There is a very important shot in the arsenal of every good professional golfer. It’s what they like to call their ‘go-to shot’ — one which is so reliable that if their swing ever gets out of sync midway through a round, they know they can pull that one shot without fail.
For Aditi Ashok, it is the draw (when the ball starts right of the target and curves ever so slightly towards the left) with her driver. On Saturday, as she set off for a historic final round of the Olympic golf in silver medal position, three shots behind the leader and eventual gold-medallist Nelly Korda, and two ahead of the chasing pack, that go-to shot of hers mysteriously went missing.
Given her lack of length off the tee, Aditi needs her driver to behave. Her immaculate short game — the ability to chip and putt on and around the greens — helped her post great scores on the first three days. However, on the day it mattered the most, the missing draw heaped the pressure on every other aspect of her game.
And yet, she showed immense mental strength and kept grinding to shoot a three-under par 68. It proved valiant in the end, as she fell one shot outside the medals at a remarkable four-day tally of 15-under 269.
A fourth place in the Olympics may seem like a failure, but especially in Aditi’s case, it wasn’t. No one thought she had a chance to begin with. Ranked 200th in the world, she was up against a world-class field that included the world No1 Nelly and 14 of the top-15 ranked players in the world. She may not have earned a medal, but she won the respect of her peers with her doggedness, and the admiration of a nation that isn’t very conversant with the nuances of golf.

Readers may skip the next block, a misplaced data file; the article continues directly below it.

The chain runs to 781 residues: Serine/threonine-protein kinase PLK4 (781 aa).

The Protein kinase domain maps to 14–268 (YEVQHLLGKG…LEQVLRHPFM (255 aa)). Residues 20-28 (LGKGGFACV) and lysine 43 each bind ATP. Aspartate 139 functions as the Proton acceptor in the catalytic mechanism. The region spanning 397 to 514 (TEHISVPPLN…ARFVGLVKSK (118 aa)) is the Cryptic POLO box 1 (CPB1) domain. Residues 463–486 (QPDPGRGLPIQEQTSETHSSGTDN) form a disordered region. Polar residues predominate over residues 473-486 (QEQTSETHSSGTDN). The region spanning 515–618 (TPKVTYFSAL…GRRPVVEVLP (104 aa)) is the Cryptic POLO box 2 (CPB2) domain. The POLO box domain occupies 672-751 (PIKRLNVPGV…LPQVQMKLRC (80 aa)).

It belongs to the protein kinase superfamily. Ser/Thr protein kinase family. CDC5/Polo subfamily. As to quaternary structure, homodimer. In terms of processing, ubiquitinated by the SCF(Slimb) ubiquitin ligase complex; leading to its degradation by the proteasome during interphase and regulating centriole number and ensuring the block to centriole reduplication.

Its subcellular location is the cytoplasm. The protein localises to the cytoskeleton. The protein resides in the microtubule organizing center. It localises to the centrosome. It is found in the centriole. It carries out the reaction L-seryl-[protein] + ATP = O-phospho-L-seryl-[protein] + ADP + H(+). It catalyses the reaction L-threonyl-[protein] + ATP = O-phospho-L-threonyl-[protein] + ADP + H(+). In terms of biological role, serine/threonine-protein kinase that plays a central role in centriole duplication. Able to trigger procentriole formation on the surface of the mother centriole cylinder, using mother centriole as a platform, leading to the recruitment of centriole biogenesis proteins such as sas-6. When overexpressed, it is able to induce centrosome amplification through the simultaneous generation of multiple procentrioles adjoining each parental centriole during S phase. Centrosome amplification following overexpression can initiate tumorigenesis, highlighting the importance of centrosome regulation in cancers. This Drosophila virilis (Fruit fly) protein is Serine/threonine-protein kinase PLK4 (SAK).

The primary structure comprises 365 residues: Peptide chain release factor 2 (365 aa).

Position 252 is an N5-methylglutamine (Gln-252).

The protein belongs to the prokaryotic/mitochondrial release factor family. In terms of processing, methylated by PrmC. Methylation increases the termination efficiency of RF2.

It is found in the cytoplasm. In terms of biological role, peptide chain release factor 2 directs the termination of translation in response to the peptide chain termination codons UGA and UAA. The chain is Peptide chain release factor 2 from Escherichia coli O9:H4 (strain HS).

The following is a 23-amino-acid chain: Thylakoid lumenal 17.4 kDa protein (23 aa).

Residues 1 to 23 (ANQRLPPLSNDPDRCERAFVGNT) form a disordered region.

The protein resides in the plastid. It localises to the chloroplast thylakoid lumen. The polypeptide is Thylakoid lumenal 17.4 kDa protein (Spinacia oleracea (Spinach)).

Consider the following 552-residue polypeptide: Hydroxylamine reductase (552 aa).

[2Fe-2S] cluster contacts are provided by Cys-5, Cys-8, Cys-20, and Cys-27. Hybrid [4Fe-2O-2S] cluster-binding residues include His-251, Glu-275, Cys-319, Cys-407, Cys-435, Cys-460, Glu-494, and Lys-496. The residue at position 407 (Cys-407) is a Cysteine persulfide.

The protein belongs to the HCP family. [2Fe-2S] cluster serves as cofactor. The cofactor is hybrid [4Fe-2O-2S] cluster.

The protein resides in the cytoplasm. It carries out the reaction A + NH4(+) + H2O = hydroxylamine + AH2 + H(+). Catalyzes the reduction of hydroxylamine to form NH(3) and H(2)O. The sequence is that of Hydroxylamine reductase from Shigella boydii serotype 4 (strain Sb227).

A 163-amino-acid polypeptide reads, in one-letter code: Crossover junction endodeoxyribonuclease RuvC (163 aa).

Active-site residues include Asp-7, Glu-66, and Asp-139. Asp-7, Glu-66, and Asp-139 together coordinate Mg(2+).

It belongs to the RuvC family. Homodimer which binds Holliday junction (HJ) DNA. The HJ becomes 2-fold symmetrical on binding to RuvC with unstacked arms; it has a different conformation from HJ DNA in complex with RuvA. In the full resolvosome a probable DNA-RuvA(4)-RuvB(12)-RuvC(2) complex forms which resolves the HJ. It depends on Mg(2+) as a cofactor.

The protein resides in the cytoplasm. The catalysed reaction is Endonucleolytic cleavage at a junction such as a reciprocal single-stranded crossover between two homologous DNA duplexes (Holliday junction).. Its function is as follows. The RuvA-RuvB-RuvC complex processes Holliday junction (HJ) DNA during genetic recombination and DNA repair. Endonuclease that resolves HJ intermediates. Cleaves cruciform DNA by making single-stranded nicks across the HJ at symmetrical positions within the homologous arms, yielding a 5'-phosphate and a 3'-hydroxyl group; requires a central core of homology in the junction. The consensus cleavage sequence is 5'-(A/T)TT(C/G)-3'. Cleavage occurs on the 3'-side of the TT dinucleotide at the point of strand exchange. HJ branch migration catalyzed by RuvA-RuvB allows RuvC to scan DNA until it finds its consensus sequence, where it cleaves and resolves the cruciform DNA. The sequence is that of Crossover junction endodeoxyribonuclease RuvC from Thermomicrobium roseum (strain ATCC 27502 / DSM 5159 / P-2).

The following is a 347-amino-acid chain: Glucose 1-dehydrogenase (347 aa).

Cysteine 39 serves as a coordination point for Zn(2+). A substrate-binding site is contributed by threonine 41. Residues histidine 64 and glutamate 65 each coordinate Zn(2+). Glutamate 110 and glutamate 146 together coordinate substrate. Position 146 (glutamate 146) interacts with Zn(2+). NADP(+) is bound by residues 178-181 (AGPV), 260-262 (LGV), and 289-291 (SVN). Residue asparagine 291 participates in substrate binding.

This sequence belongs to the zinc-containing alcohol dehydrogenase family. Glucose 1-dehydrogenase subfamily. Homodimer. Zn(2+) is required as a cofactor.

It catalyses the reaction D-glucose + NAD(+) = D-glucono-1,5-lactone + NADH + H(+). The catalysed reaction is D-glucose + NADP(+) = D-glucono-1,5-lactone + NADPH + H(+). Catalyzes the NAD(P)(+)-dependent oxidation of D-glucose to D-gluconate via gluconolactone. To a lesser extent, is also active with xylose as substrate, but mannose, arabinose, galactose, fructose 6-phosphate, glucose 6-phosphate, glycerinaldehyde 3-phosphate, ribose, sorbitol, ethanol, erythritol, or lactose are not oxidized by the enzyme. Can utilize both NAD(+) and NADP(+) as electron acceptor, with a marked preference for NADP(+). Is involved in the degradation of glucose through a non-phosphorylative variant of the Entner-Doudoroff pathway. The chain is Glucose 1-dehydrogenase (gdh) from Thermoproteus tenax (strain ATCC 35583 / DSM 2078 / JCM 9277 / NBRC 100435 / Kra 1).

Two stats stood out in Aditi’s effort at Kasugimaseki Country Club — the fact that she averaged 208.1 yards off the tee and was 59th out of 60 players in Driving Distance. And then there was another number — +13.019 Shots Gained Putting. That’s an indication of how better you putted compared to the field. The 23-year-old Bengaluru girl was a whopping 5.45 shots better than the second-best Hannah Green (+7.56) of Australia.
The Shots Gained Putting numbers are just off the charts for Aditi, and main factor for her success. At one point in the final round, Anirban Lahiri, who represented India the week before in the men’s competition, could not help but tweet that she had taken only 16 putts in the first 13 holes!
Aditi would probably be slightly longer than 208 yards with her driver, but reckons she lost about 15-20 yards because her body is yet to recover from a bout of COVID-19 in May this year.
The other factor that helped the 2020 Arjuna Award winner was the way she managed the golf course. She was using hybrids to hit her second shots on a majority of holes, but whenever she needed to lay up, she managed to give herself the perfect yardages.
It also helped that she had her mother, Maheshwari, on her bag. Given the intense heat and humidity — which saw three caddies being rushed for medical aid from the golf course — it was a brilliant effort by her, not just keeping her daughter properly hydrated, but also maintaining her composure throughout the four rounds of such a massive competition.
By the time Paris comes along in three years, Aditi will only be 26 and definitely be stronger, physically and mentally, after another three years on LPGA. An Olympic medal will continue fuelling her dreams until then.